Ethical and Legal Implications of Prescribing Drugs
What type of drug should you prescribe based on your patient’s diagnosis? How much of the drug should the patient receive? How often should the drug be administered? When should the drug not be prescribed? Are there individual patient factors that could create complications when taking the drug? Should you be prescribing drugs to this patient? How might different state regulations affect the prescribing of this drug to this patient?
These are some of the questions you might consider when selecting a treatment plan for a patient.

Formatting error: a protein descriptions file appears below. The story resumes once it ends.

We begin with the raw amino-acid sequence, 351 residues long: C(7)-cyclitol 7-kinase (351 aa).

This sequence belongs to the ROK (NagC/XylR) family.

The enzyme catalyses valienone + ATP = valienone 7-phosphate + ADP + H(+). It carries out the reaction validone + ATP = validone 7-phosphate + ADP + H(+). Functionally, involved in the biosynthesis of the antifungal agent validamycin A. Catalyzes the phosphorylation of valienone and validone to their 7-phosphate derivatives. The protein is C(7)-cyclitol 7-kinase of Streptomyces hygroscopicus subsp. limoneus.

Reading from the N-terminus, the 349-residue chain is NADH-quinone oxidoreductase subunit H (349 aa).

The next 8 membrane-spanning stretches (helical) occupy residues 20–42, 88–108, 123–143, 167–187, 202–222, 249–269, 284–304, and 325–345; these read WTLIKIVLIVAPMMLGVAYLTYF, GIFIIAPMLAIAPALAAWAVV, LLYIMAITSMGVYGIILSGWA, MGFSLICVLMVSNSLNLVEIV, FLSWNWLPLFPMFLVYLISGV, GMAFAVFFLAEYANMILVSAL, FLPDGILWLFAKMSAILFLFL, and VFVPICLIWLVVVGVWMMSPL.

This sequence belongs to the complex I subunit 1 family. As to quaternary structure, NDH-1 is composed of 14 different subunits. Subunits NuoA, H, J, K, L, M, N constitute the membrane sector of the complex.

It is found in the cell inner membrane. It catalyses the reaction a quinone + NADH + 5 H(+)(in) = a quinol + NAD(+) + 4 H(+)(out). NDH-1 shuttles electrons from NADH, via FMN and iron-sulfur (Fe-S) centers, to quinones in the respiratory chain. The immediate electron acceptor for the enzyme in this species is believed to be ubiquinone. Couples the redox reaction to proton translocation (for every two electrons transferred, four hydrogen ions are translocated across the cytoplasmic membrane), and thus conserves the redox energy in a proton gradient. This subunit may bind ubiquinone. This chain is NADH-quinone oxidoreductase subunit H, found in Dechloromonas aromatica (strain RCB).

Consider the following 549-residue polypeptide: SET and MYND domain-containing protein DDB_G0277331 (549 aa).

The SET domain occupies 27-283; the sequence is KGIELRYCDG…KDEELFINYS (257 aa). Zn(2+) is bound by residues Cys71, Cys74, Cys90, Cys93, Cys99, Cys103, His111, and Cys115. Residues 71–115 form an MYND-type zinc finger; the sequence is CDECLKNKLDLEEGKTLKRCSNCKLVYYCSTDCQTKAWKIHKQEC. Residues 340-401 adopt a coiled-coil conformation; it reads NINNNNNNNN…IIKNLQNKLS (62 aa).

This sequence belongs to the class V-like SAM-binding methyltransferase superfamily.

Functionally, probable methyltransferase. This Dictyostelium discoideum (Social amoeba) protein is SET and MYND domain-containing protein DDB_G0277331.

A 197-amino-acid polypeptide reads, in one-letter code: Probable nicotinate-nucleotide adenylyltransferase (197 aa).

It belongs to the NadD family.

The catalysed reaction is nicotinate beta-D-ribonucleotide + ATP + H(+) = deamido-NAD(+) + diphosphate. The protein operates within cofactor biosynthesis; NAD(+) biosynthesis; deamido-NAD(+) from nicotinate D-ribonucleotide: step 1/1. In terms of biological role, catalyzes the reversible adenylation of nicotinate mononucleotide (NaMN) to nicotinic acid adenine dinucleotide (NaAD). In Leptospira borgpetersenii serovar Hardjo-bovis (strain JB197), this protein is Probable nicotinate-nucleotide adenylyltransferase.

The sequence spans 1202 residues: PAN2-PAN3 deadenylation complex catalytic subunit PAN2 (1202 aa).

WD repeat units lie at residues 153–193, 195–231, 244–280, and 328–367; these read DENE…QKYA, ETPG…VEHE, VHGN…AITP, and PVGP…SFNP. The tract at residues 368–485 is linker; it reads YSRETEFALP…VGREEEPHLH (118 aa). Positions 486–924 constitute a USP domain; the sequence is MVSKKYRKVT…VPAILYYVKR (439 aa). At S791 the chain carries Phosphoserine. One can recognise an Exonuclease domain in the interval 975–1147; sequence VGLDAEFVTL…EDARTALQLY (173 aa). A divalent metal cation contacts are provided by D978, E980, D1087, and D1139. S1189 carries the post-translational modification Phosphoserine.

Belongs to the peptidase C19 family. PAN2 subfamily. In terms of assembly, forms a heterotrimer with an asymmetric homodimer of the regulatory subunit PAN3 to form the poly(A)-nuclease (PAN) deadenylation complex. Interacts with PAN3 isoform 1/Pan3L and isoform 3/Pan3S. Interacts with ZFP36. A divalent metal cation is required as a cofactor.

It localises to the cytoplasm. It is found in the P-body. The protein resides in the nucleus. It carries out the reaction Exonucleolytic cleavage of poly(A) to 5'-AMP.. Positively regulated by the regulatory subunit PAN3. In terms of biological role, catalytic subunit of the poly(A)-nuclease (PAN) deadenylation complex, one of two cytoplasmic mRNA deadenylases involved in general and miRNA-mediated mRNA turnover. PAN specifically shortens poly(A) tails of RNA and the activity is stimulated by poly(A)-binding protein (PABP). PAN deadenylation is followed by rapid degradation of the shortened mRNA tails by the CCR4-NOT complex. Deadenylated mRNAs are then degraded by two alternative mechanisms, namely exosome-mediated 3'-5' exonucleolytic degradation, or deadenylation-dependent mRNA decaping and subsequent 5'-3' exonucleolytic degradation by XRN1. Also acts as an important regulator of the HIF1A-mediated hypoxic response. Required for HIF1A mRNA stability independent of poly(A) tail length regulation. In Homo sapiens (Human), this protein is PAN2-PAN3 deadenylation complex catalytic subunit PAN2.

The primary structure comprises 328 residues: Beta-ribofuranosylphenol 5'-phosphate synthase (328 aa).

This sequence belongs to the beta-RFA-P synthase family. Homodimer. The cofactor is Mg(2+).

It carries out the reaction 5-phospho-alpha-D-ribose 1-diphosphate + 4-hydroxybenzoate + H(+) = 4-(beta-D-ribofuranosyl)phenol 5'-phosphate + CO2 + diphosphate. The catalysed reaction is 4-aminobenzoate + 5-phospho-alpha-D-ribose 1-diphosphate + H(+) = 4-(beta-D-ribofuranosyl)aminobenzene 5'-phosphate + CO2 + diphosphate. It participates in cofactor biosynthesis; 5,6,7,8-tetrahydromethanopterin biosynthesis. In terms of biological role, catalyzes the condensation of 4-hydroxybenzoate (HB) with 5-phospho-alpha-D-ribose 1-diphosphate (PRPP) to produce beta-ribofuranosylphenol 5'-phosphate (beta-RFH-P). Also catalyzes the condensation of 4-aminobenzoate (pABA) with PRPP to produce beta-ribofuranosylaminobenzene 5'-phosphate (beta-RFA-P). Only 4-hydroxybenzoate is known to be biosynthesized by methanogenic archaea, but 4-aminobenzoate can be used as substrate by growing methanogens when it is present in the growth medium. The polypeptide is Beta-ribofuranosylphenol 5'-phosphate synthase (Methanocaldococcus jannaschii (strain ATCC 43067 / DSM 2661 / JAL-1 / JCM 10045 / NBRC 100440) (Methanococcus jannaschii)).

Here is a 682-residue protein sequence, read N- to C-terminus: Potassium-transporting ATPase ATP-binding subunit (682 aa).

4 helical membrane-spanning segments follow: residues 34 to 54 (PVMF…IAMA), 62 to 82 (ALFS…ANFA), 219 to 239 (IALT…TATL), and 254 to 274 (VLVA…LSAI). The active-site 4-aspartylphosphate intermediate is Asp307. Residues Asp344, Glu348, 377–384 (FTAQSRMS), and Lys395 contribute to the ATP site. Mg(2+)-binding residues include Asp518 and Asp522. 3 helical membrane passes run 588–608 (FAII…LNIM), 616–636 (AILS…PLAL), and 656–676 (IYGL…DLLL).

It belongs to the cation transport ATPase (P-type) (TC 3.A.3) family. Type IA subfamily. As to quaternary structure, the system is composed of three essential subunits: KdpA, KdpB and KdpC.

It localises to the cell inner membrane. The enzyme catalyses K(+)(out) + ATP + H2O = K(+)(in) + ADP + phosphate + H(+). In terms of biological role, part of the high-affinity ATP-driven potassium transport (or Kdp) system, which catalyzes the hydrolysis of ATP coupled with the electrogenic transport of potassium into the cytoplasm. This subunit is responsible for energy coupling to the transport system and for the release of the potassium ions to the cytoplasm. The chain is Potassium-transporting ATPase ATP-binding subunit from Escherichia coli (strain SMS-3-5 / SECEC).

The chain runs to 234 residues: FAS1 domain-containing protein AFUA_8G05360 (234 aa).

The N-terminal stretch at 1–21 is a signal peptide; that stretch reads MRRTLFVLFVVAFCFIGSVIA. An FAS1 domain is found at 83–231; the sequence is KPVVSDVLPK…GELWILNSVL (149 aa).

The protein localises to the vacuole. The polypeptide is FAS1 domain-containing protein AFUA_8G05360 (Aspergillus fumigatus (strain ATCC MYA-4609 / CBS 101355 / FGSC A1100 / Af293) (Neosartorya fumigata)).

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As an advanced practice nurse prescribing drugs, you are held accountable for people’s lives every day. Patients and their families will often place trust in you because of your position. With this trust comes power and responsibility, as well as an ethical and legal obligation to “do no harm.” It is important that you are aware of current professional, legal, and ethical standards for advanced practice nurses with prescriptive authority. Additionally, it is important to ensure that the treatment plans and administration/prescribing of drugs is in accordance with the regulations of the state in which you practice. Understanding how these regulations may affect the prescribing of certain drugs in different states may have a significant impact on your patient’s treatment plan. In this Assignment, you explore ethical and legal implications of scenarios and consider how to appropriately respond. Because of your position, patients and their families will frequently place their trust in you. This trust brings with it power and responsibility, as well as an ethical and legal obligation to “do no harm.” It is critical that you are aware of the most recent professional, legal, and ethical standards for advanced practice nurses with prescribing authority. Furthermore, it is critical to ensure that treatment plans and drug administration/prescribing are in accordance with the regulations of the state in which you practice. Understanding how these regulations may affect the prescribing of specific drugs in various states may have a significant impact on your patient’s treatment plan. In this Assignment, you investigate the ethical and legal implications of scenarios and consider how to respond appropriately.